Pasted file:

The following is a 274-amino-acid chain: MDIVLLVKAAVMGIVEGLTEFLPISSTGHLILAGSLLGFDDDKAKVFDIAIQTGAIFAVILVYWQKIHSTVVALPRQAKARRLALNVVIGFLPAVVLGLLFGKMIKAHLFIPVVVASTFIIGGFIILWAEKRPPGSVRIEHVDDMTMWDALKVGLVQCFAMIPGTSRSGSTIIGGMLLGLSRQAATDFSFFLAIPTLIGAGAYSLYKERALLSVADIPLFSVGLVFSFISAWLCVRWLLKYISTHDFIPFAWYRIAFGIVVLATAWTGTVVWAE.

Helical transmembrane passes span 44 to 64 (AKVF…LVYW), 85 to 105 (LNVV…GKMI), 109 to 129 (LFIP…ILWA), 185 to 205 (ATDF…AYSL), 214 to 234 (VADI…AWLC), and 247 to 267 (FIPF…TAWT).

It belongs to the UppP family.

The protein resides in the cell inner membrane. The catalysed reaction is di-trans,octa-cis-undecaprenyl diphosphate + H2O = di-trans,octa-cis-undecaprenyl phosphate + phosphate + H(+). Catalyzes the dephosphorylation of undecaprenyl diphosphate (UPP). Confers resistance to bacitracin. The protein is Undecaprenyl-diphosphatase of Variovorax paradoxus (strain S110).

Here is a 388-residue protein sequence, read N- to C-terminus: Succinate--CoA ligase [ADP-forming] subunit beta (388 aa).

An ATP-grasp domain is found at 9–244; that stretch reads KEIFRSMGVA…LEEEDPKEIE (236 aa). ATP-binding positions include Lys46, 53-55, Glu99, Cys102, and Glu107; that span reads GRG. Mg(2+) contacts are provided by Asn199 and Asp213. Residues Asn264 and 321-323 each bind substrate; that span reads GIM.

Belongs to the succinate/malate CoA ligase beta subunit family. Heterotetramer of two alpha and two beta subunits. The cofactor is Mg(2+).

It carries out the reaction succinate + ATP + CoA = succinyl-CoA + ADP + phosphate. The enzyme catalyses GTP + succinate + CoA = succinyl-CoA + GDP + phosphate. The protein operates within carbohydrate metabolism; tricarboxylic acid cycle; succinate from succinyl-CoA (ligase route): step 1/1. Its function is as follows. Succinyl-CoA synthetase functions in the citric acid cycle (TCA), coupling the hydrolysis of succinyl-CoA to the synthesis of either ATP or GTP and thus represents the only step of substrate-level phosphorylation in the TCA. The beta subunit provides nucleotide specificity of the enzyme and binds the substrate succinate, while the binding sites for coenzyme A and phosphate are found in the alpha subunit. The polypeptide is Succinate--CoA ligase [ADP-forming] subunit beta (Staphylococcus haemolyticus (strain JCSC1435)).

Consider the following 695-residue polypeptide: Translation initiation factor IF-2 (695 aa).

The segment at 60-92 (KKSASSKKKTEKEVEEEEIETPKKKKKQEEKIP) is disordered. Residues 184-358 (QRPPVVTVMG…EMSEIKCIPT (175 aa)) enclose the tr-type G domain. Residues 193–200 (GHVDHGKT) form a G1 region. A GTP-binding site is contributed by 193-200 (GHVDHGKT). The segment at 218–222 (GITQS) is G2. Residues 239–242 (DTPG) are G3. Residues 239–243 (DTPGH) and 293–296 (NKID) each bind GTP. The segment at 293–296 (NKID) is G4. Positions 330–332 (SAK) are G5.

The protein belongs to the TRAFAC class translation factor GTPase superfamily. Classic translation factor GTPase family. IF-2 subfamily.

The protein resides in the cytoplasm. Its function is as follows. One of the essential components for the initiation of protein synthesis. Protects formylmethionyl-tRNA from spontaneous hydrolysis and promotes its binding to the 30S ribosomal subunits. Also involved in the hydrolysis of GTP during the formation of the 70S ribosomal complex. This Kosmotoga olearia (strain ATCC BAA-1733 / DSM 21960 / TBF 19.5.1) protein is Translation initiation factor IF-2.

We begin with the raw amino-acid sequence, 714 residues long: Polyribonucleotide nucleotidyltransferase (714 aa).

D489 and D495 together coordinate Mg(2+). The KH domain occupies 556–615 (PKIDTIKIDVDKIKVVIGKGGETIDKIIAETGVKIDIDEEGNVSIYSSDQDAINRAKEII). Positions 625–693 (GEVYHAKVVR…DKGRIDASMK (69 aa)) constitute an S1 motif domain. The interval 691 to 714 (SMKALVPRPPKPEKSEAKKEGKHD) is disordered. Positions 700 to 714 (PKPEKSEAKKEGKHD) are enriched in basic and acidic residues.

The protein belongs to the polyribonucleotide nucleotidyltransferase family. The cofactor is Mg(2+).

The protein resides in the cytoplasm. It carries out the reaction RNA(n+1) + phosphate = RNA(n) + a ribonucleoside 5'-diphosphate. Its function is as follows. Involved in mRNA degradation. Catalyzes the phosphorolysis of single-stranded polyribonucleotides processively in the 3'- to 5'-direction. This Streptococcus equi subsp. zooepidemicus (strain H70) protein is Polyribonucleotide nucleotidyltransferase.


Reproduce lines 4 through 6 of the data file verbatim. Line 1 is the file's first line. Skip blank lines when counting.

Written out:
The protein resides in the cell inner membrane. The catalysed reaction is di-trans,octa-cis-undecaprenyl diphosphate + H2O = di-trans,octa-cis-undecaprenyl phosphate + phosphate + H(+). Catalyzes the dephosphorylation of undecaprenyl diphosphate (UPP). Confers resistance to bacitracin. The protein is Undecaprenyl-diphosphatase of Variovorax paradoxus (strain S110).

Here is a 388-residue protein sequence, read N- to C-terminus: Succinate--CoA ligase [ADP-forming] subunit beta (388 aa).

An ATP-grasp domain is found at 9–244; that stretch reads KEIFRSMGVA…LEEEDPKEIE (236 aa). ATP-binding positions include Lys46, 53-55, Glu99, Cys102, and Glu107; that span reads GRG. Mg(2+) contacts are provided by Asn199 and Asp213. Residues Asn264 and 321-323 each bind substrate; that span reads GIM.